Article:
Why do some people live to be 100 years old and others die in their 50s or younger? Do lifestyle, philosophy/attitude, and other choices contribute to the longevity of some—or is it a combination of genetics and modern medicine that have extended the lives of so many beyond this magical age?
Syndicated columnist Marie Snider considered the lives of one hundred year olds in her article, “Centenarian spirit,” in the 2/19/13 Pratt Tribune. It’s a good read. In her column, she notes that there are approximately 450,000 persons in the world today who are 100 years or older.
I don’t know if there is a secret formula or a combination of diet, activity-level, and lifestyle, but I do know a little bit about one Kansan who recently entered the ranks of the centenarian.
Last weekend, my wife and I traveled 90 miles north to Wilson to celebrate the 100th Birthday of Albina Mattas, who passed the century mark on February 15. Albina’s life has been characterized by her love of and commitment to her family, hard work, her Catholic faith, and her Czech heritage. She was the next to last of 17 children born to John and Josephine Oborny. She is the only member of her family of origin still alive.
My wife and I met Albina about four years ago when I contacted the City of Wilson regarding help with translating some family history documents from my great-grandparents, both of whom were born in Czechoslovakia and settled in the Wilson area when they first came to America. The city clerk referred me to Albina Mattas. Albina graciously agreed to translate the documents. When she discovered I like kolaces, Albina invited my wife and I back to learn the art of kolace-making. We had three lessons at her home in Wilson and have kept in touch ever since that initial meeting.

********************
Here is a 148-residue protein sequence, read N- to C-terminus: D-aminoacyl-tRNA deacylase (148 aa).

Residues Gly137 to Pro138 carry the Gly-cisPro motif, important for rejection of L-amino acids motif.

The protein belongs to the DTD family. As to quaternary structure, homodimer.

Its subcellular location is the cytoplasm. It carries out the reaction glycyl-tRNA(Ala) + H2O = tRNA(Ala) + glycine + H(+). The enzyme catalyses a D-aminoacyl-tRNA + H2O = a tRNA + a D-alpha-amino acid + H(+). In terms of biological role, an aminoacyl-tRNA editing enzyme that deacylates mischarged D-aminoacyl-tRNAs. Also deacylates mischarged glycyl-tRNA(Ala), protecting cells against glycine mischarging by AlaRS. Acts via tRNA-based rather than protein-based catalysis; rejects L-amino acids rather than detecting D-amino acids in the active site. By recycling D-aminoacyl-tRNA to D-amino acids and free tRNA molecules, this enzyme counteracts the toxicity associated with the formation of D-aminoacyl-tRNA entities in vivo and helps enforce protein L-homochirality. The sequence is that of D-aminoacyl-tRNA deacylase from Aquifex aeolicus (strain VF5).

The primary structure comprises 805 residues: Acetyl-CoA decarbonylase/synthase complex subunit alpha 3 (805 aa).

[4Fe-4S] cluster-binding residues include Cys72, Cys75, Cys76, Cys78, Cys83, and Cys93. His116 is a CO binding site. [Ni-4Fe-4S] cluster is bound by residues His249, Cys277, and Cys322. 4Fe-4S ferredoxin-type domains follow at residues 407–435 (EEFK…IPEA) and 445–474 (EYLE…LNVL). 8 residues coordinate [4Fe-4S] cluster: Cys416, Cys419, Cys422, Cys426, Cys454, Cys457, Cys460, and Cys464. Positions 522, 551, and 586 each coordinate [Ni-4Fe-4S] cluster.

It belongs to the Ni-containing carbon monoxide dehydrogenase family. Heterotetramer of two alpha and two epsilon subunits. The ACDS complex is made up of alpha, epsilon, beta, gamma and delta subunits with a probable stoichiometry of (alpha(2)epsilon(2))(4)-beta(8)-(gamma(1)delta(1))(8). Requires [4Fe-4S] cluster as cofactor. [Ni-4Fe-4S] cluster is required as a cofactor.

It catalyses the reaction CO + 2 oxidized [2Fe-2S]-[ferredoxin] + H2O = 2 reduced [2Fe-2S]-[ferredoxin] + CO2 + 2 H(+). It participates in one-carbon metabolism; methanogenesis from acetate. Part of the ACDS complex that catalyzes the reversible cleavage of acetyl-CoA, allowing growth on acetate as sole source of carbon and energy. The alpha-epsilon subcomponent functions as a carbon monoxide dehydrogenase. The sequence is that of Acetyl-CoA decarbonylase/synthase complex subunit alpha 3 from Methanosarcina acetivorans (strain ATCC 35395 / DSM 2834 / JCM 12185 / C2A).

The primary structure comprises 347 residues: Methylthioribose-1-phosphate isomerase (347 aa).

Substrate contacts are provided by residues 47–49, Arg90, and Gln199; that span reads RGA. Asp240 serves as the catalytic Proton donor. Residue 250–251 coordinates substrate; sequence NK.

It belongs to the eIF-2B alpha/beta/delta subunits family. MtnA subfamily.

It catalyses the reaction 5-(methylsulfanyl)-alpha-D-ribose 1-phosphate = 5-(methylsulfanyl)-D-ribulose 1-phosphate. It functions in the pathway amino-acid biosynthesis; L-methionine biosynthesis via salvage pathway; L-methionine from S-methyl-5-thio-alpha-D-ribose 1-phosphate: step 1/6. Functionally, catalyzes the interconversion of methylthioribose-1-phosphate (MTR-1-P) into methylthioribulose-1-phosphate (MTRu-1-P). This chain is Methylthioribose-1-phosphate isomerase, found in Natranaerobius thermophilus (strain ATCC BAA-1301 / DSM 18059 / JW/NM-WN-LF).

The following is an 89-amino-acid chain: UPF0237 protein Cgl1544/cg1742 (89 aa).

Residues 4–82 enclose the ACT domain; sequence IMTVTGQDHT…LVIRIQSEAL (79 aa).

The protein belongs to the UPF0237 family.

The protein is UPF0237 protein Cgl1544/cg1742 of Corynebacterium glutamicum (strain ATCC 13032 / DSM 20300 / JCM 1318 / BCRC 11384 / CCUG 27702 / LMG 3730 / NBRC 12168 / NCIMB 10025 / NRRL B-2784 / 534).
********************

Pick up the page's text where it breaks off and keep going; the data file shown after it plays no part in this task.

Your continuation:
We last visited Albina at the July 2012 Czech Fest in Wilson. By then, she had moved into the Golden Living Center following a stroke last winter, as well as ongoing heart problems. Prior to that, she lived more or less independently in her home. Of course, she had good neighbors and family members who checked on and helped her regularly. One neighbor, who had brought her mail both at home and to the nursing facility, said that all she had been talking about for the last few months was her upcoming 100th birthday celebration … and her windmills. Over the past year, several large wind turbines had been located on her property, and she often asked her neighbor if the mail brought any land-lease payments.
Of the approximately 175 people attending the birthday party, a majority were relatives, either from the Oborny or Mattas side. Albina and her husband Ernest had four children. She also counts 16 grandchildren and 27 great-grandchildren among her progeny. Not many families today are as large as the one Albina came from. As I considered the many relatives present, it reminded me that family is what is truly most important. Also, in pondering a large family tree like that of Albina (Oborny) Mattas, with its many branches and offshoots, it is easy to see how, eventually, we can all trace back to a common ancestor, being children of the same Heavenly Father.
While not doing well physically due to a recent stroke, Albina fortunately made it to St. Wenceslaus Parish Hall for this celebration of a life lived. I am glad to have been able to visit with her briefly last Saturday and am also thankful that she remembered Kathie and me, even though it had been over six months since our last visit.